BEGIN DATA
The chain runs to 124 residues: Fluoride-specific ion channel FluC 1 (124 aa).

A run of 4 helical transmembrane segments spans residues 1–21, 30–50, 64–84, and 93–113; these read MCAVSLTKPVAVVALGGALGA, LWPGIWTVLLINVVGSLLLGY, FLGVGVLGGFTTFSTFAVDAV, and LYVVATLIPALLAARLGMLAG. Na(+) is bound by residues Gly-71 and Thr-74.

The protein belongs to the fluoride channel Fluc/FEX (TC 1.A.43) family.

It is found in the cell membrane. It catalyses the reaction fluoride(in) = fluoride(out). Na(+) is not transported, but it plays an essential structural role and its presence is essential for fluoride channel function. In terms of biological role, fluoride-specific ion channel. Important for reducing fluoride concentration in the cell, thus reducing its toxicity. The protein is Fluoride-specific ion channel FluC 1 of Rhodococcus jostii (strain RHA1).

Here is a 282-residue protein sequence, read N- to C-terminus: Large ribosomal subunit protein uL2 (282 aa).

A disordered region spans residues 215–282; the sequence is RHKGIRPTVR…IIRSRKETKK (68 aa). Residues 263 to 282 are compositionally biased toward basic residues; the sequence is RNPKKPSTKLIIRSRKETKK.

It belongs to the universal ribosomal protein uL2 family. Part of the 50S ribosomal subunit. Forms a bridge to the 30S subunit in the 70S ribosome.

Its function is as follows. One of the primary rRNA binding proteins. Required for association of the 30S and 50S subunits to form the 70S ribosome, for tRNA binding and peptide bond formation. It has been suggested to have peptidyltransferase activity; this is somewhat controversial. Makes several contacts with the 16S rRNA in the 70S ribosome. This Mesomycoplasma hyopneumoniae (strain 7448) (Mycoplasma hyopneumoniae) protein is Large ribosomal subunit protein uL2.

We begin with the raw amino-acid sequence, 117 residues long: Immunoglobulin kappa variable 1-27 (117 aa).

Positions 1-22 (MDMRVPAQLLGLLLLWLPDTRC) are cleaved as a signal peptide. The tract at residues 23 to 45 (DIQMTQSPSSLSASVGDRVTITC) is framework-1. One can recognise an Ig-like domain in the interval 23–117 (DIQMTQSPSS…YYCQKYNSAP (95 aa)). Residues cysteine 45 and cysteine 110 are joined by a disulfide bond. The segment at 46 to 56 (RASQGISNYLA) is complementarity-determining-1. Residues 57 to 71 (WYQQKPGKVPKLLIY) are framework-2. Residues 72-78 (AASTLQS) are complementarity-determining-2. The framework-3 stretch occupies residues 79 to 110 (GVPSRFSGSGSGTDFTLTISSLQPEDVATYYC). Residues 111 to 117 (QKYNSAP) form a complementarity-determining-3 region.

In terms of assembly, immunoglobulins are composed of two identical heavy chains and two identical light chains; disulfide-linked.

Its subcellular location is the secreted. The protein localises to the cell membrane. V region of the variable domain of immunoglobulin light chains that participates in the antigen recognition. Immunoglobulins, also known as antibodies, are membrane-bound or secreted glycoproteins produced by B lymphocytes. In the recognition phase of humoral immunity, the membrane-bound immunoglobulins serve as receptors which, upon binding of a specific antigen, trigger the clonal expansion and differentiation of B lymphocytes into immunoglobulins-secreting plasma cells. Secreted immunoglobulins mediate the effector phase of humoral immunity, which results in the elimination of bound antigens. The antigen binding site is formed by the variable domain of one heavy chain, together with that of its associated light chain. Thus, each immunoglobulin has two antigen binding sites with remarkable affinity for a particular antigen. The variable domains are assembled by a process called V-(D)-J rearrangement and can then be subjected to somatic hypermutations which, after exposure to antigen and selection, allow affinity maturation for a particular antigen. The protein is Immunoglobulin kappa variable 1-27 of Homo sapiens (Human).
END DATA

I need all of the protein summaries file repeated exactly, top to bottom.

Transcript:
The chain runs to 124 residues: Fluoride-specific ion channel FluC 1 (124 aa).

A run of 4 helical transmembrane segments spans residues 1–21, 30–50, 64–84, and 93–113; these read MCAVSLTKPVAVVALGGALGA, LWPGIWTVLLINVVGSLLLGY, FLGVGVLGGFTTFSTFAVDAV, and LYVVATLIPALLAARLGMLAG. Na(+) is bound by residues Gly-71 and Thr-74.

The protein belongs to the fluoride channel Fluc/FEX (TC 1.A.43) family.

It is found in the cell membrane. It catalyses the reaction fluoride(in) = fluoride(out). Na(+) is not transported, but it plays an essential structural role and its presence is essential for fluoride channel function. In terms of biological role, fluoride-specific ion channel. Important for reducing fluoride concentration in the cell, thus reducing its toxicity. The protein is Fluoride-specific ion channel FluC 1 of Rhodococcus jostii (strain RHA1).

Here is a 282-residue protein sequence, read N- to C-terminus: Large ribosomal subunit protein uL2 (282 aa).

A disordered region spans residues 215–282; the sequence is RHKGIRPTVR…IIRSRKETKK (68 aa). Residues 263 to 282 are compositionally biased toward basic residues; the sequence is RNPKKPSTKLIIRSRKETKK.

It belongs to the universal ribosomal protein uL2 family. Part of the 50S ribosomal subunit. Forms a bridge to the 30S subunit in the 70S ribosome.

Its function is as follows. One of the primary rRNA binding proteins. Required for association of the 30S and 50S subunits to form the 70S ribosome, for tRNA binding and peptide bond formation. It has been suggested to have peptidyltransferase activity; this is somewhat controversial. Makes several contacts with the 16S rRNA in the 70S ribosome. This Mesomycoplasma hyopneumoniae (strain 7448) (Mycoplasma hyopneumoniae) protein is Large ribosomal subunit protein uL2.

We begin with the raw amino-acid sequence, 117 residues long: Immunoglobulin kappa variable 1-27 (117 aa).

Positions 1-22 (MDMRVPAQLLGLLLLWLPDTRC) are cleaved as a signal peptide. The tract at residues 23 to 45 (DIQMTQSPSSLSASVGDRVTITC) is framework-1. One can recognise an Ig-like domain in the interval 23–117 (DIQMTQSPSS…YYCQKYNSAP (95 aa)). Residues cysteine 45 and cysteine 110 are joined by a disulfide bond. The segment at 46 to 56 (RASQGISNYLA) is complementarity-determining-1. Residues 57 to 71 (WYQQKPGKVPKLLIY) are framework-2. Residues 72-78 (AASTLQS) are complementarity-determining-2. The framework-3 stretch occupies residues 79 to 110 (GVPSRFSGSGSGTDFTLTISSLQPEDVATYYC). Residues 111 to 117 (QKYNSAP) form a complementarity-determining-3 region.

In terms of assembly, immunoglobulins are composed of two identical heavy chains and two identical light chains; disulfide-linked.

Its subcellular location is the secreted. The protein localises to the cell membrane. V region of the variable domain of immunoglobulin light chains that participates in the antigen recognition. Immunoglobulins, also known as antibodies, are membrane-bound or secreted glycoproteins produced by B lymphocytes. In the recognition phase of humoral immunity, the membrane-bound immunoglobulins serve as receptors which, upon binding of a specific antigen, trigger the clonal expansion and differentiation of B lymphocytes into immunoglobulins-secreting plasma cells. Secreted immunoglobulins mediate the effector phase of humoral immunity, which results in the elimination of bound antigens. The antigen binding site is formed by the variable domain of one heavy chain, together with that of its associated light chain. Thus, each immunoglobulin has two antigen binding sites with remarkable affinity for a particular antigen. The variable domains are assembled by a process called V-(D)-J rearrangement and can then be subjected to somatic hypermutations which, after exposure to antigen and selection, allow affinity maturation for a particular antigen. The protein is Immunoglobulin kappa variable 1-27 of Homo sapiens (Human).